Sheryl Sandberg addresses her silence around the Women’s March, politics and Trump

Sheryl Sandberg has been in the news lately for her opposition to the global gag rule and her more recent comments on Trump’s highly controversial and discriminatory immigration ban. Today at the Watermark Conference for Women in Silicon Valley in San Jose, Sandberg spoke about politics, President Donald Trump and leaning in (obvi), in an interview with Recode’s Kara Swisher.

Swisher kicked it off with an inquiry about the Women’s March, which many are calling the largest protest in the U.S. ever, and Sandberg’s lack of involvement and silence around the massive protest.

“I had a personal obligation which meant I couldn’t go,” Sandberg said. “I just felt bad about not being there. So I think once I felt bad I just didn’t feel comfortable posting, and I think that was a mistake. And if I had to do it again I certainly would’ve posted.”

She went on to say that the march “was an incredible showing of support for women all around the world, and it shows that there are so many people out there, not just in the U.S., but globally, who really believe in equality for women.”

Regarding the effectiveness of massive protests like the Women’s March, Sandberg said, “I think we don’t know what’s going to be effective yet. It’s very early days of the new administration, but we know that the issues for women in leadership are real and it is about the steps we take as a society, it’s about the public policy we take, it’s also about the individual steps women take.”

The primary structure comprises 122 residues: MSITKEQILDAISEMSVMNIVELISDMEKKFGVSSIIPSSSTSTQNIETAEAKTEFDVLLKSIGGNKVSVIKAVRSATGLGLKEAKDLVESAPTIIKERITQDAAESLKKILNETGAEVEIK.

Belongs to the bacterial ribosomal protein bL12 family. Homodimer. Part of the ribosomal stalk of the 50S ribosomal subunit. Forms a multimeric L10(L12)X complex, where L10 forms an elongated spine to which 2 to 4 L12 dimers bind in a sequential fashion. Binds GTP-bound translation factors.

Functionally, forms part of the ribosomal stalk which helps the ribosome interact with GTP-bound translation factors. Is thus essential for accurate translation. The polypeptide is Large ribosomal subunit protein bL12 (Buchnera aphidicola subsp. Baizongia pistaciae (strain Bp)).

Back in December, Trump met with some of the tech industry’s most prominent executives, including Google’s Eric Schmidt, Apple’s Tim Cook and Sandberg. At the Watermark conference, Sandberg dodged questions about the meeting went, simply saying to Swisher, “I mean, you wrote about it. People read about it.”

Since that meeting, many tech leaders have spoken out against the immigration ban. In terms of how effective the tech industry and the public can be in changing certain orders and policies, Sandberg said she can’t predict what will happen, but that she has to “remain hopeful.”

Swisher pushed hard on rumors about Sandberg potentially getting involved in government and running for office, but Sandberg held strong and didn’t give in. Sandberg said she’s said no in the past and will continue to say no.

“I am the best source on this one,” Sandberg said with a laugh, and went on to talk about how much she loves her job and working for Facebook CEO Mark Zuckerberg.

Regarding the current state of our society, Sandberg recognizes that “we are in a very challenging time, not just here, but around the world.”

She noted how there are fewer women leading countries today than there were when she published her book Lean In.

“I recognize fully the challenges,” Sandberg said. “I have to be optimistic, I have to be because hope — and this is also in my [upcoming] book — hope is the fuel for social change. When we don’t have hope, we give up. When we don’t have hope, we give up on ourselves.”